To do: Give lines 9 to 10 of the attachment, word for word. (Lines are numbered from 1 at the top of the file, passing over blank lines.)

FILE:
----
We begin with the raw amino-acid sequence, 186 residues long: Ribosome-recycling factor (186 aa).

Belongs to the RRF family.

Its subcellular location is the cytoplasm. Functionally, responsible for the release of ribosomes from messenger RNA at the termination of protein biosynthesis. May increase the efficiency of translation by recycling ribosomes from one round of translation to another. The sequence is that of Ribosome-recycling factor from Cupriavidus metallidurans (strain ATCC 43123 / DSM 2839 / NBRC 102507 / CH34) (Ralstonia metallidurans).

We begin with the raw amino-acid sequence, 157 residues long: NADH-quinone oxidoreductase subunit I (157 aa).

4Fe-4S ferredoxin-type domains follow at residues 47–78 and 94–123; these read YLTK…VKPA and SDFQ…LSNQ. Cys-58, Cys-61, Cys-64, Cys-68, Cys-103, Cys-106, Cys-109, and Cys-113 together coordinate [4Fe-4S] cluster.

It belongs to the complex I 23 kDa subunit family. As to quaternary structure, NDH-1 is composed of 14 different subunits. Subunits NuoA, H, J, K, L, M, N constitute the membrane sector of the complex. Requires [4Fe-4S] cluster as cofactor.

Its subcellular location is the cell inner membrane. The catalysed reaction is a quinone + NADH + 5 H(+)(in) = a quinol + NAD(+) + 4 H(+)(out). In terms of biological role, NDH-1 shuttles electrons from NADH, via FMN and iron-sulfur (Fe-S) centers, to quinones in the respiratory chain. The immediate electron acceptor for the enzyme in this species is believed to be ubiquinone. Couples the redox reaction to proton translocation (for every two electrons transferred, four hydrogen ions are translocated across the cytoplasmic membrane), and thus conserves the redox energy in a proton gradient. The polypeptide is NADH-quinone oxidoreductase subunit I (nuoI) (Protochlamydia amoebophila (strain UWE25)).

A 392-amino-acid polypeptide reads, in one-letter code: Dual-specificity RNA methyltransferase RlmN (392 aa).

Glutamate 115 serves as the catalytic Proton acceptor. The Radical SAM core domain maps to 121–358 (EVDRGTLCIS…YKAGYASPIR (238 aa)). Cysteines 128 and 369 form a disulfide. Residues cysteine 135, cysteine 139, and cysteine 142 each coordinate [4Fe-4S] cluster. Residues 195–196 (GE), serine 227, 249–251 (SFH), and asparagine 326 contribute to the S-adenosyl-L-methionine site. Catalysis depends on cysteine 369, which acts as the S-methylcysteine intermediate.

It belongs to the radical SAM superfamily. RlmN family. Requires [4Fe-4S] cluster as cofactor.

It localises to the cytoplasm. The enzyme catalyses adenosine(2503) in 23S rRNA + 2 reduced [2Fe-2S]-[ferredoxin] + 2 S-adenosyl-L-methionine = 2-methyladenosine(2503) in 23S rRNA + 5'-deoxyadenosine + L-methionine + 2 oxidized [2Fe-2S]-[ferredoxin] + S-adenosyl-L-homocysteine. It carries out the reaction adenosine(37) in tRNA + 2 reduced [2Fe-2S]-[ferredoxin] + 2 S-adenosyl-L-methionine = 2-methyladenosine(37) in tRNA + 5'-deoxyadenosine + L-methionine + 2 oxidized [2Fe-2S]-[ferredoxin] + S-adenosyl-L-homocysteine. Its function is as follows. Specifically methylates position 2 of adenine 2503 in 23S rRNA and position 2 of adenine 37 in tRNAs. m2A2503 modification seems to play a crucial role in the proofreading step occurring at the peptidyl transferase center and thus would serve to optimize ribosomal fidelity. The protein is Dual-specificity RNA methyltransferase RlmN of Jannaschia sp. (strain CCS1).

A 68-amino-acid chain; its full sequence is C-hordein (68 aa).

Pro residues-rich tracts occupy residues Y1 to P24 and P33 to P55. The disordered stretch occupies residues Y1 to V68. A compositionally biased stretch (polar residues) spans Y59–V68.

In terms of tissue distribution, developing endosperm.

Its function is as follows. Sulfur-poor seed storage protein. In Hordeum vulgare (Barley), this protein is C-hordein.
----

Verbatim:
Glutamate 115 serves as the catalytic Proton acceptor. The Radical SAM core domain maps to 121–358 (EVDRGTLCIS…YKAGYASPIR (238 aa)). Cysteines 128 and 369 form a disulfide. Residues cysteine 135, cysteine 139, and cysteine 142 each coordinate [4Fe-4S] cluster. Residues 195–196 (GE), serine 227, 249–251 (SFH), and asparagine 326 contribute to the S-adenosyl-L-methionine site. Catalysis depends on cysteine 369, which acts as the S-methylcysteine intermediate.

It belongs to the radical SAM superfamily. RlmN family. Requires [4Fe-4S] cluster as cofactor.